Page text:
Our Chief Executive, Graham Fisher, writes about how the challenges of the last few months gives us the opportunity to come back stronger.
Like many organisations, we have faced enormous challenges since COVID-19 began to dominate our lives. The financial impact on the Foundation has been immediate, very significant and likely to be long lasting.
We are realistic and don’t expect that income to return quickly. Despite our efforts, many of our commercial tenants face a real knife-edge in terms of business viability and paying their rent and, with other outgoings, it is a real struggle.
We are trying to respond positively to those challenges, building stronger relationships with tenants, being creative in coming up with solutions, and I am confident many will survive and ultimately thrive. Sadly, some won’t and that will be huge loss for the whole community.
Alongside that we need to make sure we respond to the changing way people work and what they need from the buildings we own. We need to adapt and change both as a landlord and as a local economic anchor and that is why we are exploring more collaboration spaces, co-working space and network creation. This will also help nurture some of the younger entrepreneurs who have recognised opportunities in this time of crisis and are looking to set up new ventures. Seeing these small green shoots emerge gives us optimism for the future.
Financial impact of COVID-19
Since March, the Foundation has taken some very difficult decisions. That fall in income meant that we had to make £2.5m savings, about half of which is staff costs. By the end of October some 32 of our colleagues will have lost their jobs and many of our community services such as the invaluable community transport service and Ernest Gardiner Treatment Centre will permanently close. While it is heartening to learn that many of them have been successful in getting new roles, it has been an enormously worrying time for them. We know many others locally and across the country face similar problems. To illustrate this, youth unemployment in Letchworth is already above the national average. As we turn our attention to our future strategy, we recognise that despite our diminished financial capacity we will need to find ways to use our resources. For example, we can use our grants programme to find ways to mitigate the impact of job losses and falling incomes for local families.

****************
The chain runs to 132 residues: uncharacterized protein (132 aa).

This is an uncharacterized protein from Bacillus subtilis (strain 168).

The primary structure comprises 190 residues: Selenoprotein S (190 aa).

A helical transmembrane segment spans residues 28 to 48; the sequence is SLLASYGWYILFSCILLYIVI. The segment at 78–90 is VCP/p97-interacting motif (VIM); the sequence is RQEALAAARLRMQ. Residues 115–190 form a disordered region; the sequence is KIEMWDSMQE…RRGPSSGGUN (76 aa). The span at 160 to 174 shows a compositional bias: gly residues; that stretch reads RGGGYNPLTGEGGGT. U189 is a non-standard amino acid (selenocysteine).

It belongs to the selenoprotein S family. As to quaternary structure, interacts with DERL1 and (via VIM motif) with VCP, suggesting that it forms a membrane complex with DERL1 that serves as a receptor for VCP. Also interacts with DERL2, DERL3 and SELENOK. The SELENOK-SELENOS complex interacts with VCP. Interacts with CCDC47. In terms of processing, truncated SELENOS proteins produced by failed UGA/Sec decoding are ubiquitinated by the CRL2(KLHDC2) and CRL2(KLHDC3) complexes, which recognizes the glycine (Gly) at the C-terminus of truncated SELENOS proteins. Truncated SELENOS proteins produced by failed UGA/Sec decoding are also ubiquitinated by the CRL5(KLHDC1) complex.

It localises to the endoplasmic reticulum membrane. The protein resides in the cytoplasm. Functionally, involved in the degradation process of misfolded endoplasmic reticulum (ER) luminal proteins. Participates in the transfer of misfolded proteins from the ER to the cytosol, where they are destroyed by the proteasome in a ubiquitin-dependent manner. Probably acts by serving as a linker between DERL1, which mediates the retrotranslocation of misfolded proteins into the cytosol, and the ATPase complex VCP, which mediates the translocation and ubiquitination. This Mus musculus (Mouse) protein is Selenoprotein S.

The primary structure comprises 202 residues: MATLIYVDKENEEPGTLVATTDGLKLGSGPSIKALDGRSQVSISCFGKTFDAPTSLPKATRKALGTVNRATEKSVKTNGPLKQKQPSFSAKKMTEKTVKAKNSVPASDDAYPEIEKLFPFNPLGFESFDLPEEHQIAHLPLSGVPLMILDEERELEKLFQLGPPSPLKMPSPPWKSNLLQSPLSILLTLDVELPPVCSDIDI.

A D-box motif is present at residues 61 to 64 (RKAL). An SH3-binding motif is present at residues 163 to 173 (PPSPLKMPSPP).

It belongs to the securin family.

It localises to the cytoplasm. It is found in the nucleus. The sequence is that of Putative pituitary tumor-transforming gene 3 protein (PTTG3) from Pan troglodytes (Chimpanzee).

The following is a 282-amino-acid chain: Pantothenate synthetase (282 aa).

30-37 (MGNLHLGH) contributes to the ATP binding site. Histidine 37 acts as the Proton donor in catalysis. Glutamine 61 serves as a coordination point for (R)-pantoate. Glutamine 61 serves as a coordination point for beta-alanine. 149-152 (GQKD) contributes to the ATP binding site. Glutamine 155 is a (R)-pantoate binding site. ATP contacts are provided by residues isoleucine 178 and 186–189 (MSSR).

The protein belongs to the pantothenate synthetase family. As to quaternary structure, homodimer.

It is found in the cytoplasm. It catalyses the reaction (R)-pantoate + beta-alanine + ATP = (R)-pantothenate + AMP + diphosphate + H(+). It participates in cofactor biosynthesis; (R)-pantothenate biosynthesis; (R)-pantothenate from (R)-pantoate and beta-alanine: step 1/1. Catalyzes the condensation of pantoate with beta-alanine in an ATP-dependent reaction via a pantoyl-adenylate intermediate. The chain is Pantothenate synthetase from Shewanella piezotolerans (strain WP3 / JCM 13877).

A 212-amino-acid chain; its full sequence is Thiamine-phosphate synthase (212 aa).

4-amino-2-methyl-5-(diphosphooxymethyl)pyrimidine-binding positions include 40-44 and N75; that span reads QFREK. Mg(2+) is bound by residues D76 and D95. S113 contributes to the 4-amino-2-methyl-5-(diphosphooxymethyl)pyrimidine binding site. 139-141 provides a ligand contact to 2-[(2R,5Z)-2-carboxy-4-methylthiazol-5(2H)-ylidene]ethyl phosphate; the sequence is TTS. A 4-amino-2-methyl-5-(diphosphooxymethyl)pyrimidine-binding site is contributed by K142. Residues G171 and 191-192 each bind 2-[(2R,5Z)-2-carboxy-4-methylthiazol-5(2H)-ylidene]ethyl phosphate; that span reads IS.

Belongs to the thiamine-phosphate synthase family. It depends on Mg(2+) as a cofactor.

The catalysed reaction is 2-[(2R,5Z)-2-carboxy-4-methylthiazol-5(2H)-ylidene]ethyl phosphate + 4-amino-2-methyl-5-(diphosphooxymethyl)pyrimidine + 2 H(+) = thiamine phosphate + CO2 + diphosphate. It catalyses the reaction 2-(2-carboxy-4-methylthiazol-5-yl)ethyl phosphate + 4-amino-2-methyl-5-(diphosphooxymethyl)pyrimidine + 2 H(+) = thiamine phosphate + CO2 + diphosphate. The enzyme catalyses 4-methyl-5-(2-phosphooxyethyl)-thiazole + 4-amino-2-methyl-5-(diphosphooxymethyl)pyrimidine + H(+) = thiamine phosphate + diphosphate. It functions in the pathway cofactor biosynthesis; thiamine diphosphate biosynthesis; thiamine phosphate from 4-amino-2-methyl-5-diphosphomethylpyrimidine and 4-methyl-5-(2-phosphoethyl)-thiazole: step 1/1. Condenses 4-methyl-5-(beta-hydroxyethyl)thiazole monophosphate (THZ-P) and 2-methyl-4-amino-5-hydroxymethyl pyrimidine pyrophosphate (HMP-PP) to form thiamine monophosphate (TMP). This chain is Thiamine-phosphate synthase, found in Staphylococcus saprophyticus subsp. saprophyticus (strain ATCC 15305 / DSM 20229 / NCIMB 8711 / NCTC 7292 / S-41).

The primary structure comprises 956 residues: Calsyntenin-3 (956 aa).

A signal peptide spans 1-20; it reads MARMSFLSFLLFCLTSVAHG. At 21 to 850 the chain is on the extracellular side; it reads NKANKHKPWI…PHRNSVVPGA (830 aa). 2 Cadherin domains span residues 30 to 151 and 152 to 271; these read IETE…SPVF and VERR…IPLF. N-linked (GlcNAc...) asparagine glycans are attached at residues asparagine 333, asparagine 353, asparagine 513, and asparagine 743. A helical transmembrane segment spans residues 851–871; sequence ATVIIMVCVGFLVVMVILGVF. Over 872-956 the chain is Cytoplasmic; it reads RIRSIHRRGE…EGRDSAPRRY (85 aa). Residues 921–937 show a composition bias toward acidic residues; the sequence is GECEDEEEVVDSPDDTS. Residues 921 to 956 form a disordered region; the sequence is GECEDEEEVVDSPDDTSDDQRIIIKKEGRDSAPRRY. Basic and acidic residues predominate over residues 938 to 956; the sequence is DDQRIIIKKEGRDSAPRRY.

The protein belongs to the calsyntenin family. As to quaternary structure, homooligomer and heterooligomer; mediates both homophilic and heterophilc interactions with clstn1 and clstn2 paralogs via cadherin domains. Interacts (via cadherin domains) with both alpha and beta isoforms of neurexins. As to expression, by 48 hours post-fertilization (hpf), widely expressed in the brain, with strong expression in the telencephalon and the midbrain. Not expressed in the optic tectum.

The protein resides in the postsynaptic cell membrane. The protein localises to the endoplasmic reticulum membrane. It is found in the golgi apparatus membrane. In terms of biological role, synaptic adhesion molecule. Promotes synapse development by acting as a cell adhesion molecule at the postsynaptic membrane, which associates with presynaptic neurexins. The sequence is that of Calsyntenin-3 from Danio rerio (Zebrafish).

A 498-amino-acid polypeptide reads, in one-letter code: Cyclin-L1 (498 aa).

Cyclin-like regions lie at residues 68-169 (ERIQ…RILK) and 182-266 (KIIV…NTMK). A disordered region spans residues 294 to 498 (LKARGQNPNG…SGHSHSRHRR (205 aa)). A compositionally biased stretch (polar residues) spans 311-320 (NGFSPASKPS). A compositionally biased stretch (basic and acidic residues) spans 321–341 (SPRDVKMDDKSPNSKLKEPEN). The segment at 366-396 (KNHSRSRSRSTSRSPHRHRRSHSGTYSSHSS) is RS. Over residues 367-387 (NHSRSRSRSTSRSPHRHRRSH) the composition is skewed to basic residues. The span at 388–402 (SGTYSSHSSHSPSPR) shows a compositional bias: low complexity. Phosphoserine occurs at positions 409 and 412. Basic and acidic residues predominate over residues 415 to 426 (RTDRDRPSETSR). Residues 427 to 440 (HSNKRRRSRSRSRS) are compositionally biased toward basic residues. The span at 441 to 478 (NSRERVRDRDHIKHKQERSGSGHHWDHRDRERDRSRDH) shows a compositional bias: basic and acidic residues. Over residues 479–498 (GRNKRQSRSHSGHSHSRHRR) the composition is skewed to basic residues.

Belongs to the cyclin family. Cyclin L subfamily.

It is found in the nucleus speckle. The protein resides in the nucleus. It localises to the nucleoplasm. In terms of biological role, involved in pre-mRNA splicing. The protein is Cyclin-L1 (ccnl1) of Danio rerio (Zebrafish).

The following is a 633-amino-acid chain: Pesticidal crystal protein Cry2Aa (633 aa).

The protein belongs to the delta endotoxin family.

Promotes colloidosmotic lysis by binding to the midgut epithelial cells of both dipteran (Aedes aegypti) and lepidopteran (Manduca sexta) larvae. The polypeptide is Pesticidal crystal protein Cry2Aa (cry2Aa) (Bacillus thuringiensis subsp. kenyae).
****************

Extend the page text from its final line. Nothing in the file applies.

We already have a track record of doing this with our support and funding to tackle food poverty. We recently increased our grant funding to North Herts Citizens Advice to support local households. This funding will help them to become more financially resilient and reduce the impact of the poverty premium and the injustice of extra costs low income households face because of lack of credit or paying by cash. Increasing poverty and inequality has a profound impact on people’s lives and we are committed to play a role in tackling that.
An inspiring community response
We also want to build on the inspiring community action that our Community Response Team triggered during the lockdown. It has been heart-warming to be part of a real grass roots community movement in Letchworth that mobilised to support many vulnerable and isolated people. The social and personal impact of COVID-19 will continue for some time – increasing anxiety, financial pressures, loneliness and lost learning.
All these issues are growing across our community and it’s within and from those communities and neighbourhoods that real change will happen. If we can nurture more local neighbourhood action to support people facing these challenges over the coming months, then we will begin to see a positive legacy from COVID-19. So, if you have a burning idea that you think will make a difference to your community please let us know by emailing email@example.com.